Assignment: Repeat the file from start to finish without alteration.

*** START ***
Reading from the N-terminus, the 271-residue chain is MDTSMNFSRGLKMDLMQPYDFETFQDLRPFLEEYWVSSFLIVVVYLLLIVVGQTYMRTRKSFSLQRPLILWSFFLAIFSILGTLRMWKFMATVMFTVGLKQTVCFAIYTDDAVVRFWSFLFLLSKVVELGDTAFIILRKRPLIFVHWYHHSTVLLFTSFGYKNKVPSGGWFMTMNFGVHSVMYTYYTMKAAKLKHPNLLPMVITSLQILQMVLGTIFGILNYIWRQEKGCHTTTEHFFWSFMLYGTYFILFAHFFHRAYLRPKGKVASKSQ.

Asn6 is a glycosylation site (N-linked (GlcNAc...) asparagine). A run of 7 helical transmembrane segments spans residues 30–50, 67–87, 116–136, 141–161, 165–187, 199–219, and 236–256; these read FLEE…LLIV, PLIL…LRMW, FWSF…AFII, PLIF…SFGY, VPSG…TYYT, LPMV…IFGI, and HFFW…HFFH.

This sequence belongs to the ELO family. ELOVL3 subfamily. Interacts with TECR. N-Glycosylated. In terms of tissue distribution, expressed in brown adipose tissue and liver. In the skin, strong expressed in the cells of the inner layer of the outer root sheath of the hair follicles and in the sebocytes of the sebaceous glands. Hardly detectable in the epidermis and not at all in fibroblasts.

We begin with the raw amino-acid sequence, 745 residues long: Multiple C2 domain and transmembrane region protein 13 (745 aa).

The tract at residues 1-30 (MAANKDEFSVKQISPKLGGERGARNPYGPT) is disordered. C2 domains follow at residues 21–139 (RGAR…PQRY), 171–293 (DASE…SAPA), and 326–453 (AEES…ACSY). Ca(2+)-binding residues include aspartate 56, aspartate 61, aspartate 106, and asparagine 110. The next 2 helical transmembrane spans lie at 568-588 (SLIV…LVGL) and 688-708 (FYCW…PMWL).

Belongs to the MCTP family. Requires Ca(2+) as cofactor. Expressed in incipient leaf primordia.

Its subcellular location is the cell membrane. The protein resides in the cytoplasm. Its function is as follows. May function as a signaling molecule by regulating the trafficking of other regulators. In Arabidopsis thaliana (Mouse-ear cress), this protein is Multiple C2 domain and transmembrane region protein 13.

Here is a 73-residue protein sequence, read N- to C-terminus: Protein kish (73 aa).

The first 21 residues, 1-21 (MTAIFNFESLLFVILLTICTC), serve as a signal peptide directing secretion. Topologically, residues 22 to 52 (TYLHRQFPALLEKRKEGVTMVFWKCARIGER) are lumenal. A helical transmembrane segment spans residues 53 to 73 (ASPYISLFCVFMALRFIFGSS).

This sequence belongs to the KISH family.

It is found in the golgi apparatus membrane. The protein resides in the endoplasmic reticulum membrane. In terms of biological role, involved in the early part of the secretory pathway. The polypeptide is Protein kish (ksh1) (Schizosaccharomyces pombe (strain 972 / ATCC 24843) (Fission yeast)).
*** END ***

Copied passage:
Reading from the N-terminus, the 271-residue chain is MDTSMNFSRGLKMDLMQPYDFETFQDLRPFLEEYWVSSFLIVVVYLLLIVVGQTYMRTRKSFSLQRPLILWSFFLAIFSILGTLRMWKFMATVMFTVGLKQTVCFAIYTDDAVVRFWSFLFLLSKVVELGDTAFIILRKRPLIFVHWYHHSTVLLFTSFGYKNKVPSGGWFMTMNFGVHSVMYTYYTMKAAKLKHPNLLPMVITSLQILQMVLGTIFGILNYIWRQEKGCHTTTEHFFWSFMLYGTYFILFAHFFHRAYLRPKGKVASKSQ.

Asn6 is a glycosylation site (N-linked (GlcNAc...) asparagine). A run of 7 helical transmembrane segments spans residues 30–50, 67–87, 116–136, 141–161, 165–187, 199–219, and 236–256; these read FLEE…LLIV, PLIL…LRMW, FWSF…AFII, PLIF…SFGY, VPSG…TYYT, LPMV…IFGI, and HFFW…HFFH.

This sequence belongs to the ELO family. ELOVL3 subfamily. Interacts with TECR. N-Glycosylated. In terms of tissue distribution, expressed in brown adipose tissue and liver. In the skin, strong expressed in the cells of the inner layer of the outer root sheath of the hair follicles and in the sebocytes of the sebaceous glands. Hardly detectable in the epidermis and not at all in fibroblasts.

We begin with the raw amino-acid sequence, 745 residues long: Multiple C2 domain and transmembrane region protein 13 (745 aa).

The tract at residues 1-30 (MAANKDEFSVKQISPKLGGERGARNPYGPT) is disordered. C2 domains follow at residues 21–139 (RGAR…PQRY), 171–293 (DASE…SAPA), and 326–453 (AEES…ACSY). Ca(2+)-binding residues include aspartate 56, aspartate 61, aspartate 106, and asparagine 110. The next 2 helical transmembrane spans lie at 568-588 (SLIV…LVGL) and 688-708 (FYCW…PMWL).

Belongs to the MCTP family. Requires Ca(2+) as cofactor. Expressed in incipient leaf primordia.

Its subcellular location is the cell membrane. The protein resides in the cytoplasm. Its function is as follows. May function as a signaling molecule by regulating the trafficking of other regulators. In Arabidopsis thaliana (Mouse-ear cress), this protein is Multiple C2 domain and transmembrane region protein 13.

Here is a 73-residue protein sequence, read N- to C-terminus: Protein kish (73 aa).

The first 21 residues, 1-21 (MTAIFNFESLLFVILLTICTC), serve as a signal peptide directing secretion. Topologically, residues 22 to 52 (TYLHRQFPALLEKRKEGVTMVFWKCARIGER) are lumenal. A helical transmembrane segment spans residues 53 to 73 (ASPYISLFCVFMALRFIFGSS).

This sequence belongs to the KISH family.

It is found in the golgi apparatus membrane. The protein resides in the endoplasmic reticulum membrane. In terms of biological role, involved in the early part of the secretory pathway. The polypeptide is Protein kish (ksh1) (Schizosaccharomyces pombe (strain 972 / ATCC 24843) (Fission yeast)).